Lagavulin’s homage to the “Parks & Recreation” star is more than a marketing ploy. It’s a great whisky in its own right that can stand proudly alongside Lagavulin’s other expressions.
Classification single malt Scotch whisky
Distillery Lagavulin (Islay, Scotland)
Cask type ex-bourbon and rejuvenated bourbon casks
Released 2019, limited edition, still generally available
Proof 92 (46% ABV)
Aged 11 years
Not just a younger version of Lagavulin’s flagship 16-year-old, the Offerman Edition, while definitely a Lagavulin, has its own distinct personality.
A rare celebrity tie-in that’s worth checking out even if you have no idea who this celebrity is.
Limited edition; hoarders may want to stock up while they can.
Color: Bright copper with undertones of gold; paler than the 16-year-old expression, which is said to use caramel coloring.
Nose: Bright fruits like green apple and hints of citrus dominate, accompanied by campfire smoke and salty sea air.
Palate: Whereas the 16-year-old has darker red-apple notes, the Offerman comes on bright and slightly tart, with lots of green apple and peach. Medicinal notes, a hallmark of Islay whiskies, creep in midpalate, quickly giving way to dry oak and campfire smoke. The mouthfeel is rich and buttery.
Finish: Long and lingering, with cereal notes from the barley and light smoke predominating; more subtle than the 16-year-old.
Lagavulin has officially been in business since 1816 and was likely distilling whisky illegally for decades before that. It’s one of the most famous distilleries on Islay, the rocky, sparsely populated island off the west coast of Scotland that’s known for its peaty, smoky whiskies.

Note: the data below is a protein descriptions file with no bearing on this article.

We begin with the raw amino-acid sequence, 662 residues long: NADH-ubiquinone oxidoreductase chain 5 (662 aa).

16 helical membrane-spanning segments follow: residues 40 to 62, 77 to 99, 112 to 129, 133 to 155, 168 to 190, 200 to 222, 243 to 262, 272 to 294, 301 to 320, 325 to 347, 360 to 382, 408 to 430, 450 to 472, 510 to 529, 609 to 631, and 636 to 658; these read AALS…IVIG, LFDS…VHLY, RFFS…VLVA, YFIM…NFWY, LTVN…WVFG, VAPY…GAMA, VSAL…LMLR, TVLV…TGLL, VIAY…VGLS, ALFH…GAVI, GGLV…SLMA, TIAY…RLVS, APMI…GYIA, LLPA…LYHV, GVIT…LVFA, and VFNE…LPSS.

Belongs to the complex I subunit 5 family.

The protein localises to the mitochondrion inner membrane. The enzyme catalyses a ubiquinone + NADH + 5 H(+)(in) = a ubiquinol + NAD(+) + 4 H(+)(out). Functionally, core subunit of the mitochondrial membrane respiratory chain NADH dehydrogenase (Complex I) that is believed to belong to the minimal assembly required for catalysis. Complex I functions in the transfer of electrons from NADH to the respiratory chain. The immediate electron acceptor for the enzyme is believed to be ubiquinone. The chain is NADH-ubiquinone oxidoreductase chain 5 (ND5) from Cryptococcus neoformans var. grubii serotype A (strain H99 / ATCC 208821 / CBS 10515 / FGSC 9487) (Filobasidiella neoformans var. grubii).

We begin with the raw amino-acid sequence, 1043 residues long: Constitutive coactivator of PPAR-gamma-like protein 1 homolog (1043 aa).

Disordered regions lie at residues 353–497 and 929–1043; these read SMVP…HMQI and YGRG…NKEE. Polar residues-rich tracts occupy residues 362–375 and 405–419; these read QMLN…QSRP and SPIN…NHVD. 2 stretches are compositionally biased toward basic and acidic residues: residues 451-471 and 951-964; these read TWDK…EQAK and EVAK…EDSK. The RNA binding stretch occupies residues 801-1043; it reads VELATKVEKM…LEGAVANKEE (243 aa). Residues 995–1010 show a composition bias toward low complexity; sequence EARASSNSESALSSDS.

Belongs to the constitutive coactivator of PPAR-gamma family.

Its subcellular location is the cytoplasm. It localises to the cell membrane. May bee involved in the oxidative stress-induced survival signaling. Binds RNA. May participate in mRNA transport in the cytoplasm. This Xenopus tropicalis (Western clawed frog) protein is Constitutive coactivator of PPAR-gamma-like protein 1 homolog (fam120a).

If you’ve watched “Parks & Recreation,” you know the character of Ron Swanson has a slight obsession with Lagavulin, the venerable Islay single malt that celebrated its 200th anniversary in 2016. What you may not know is that the character’s passion was inspired by that of the actor who plays him, Nick Offerman. Lagavulin and Offerman have been working together since 2014, and in 2019 the distillery honored him with his own special bottling.
The youngest whisky in this blend is 11 years old, which makes a nice contrast to Lagavulin’s best-known expression, the 16-year-old, perhaps the quintessential Islay malt. With its distinct dry smokiness, the Offerman Edition resides squarely within the Lagavulin canon, but the differences from the 16-year-old are noticeable. The smokiness is somewhat lighter, the fruitiness a little brighter and the finish a little milder. The Offerman Edition won’t necessarily appeal to Islay novices who aren’t familiar with peated whiskies, but if you already have a taste for peat and smoke, this is a great one.
The Offerman Edition, like all Lagavulins, is intended for sipping. It clocks in at 46% ABV; a little water opens up the flavors a bit, but it’s not at all necessary since the finish is practically burn-free when taken neat. It’s almost a shame to use a whisky this good in a cocktail, let alone as a secondary ingredient, but it does work very well in a Penicillin, which calls for a float of peaty scotch. This one, however, deserves to be savored solo in a glass, where all of its complexity can come through unencumbered.
Unlike many celebrities with spirits tie-ins, Offerman really knows his whisky. In fact, he helped select the barrels used in this blend. He also wrote a slightly hyperbolic and very entertaining testimonial to the liquid, which can be found on the box.
The Bottom Line
For fans of Islay malts, this is a must, another masterpiece from a great distillery. And for the peat-curious, this would be a good place to start. We’re looking forward to more Offerman-Lagavulin collaborations and hoping this one sticks around for a while.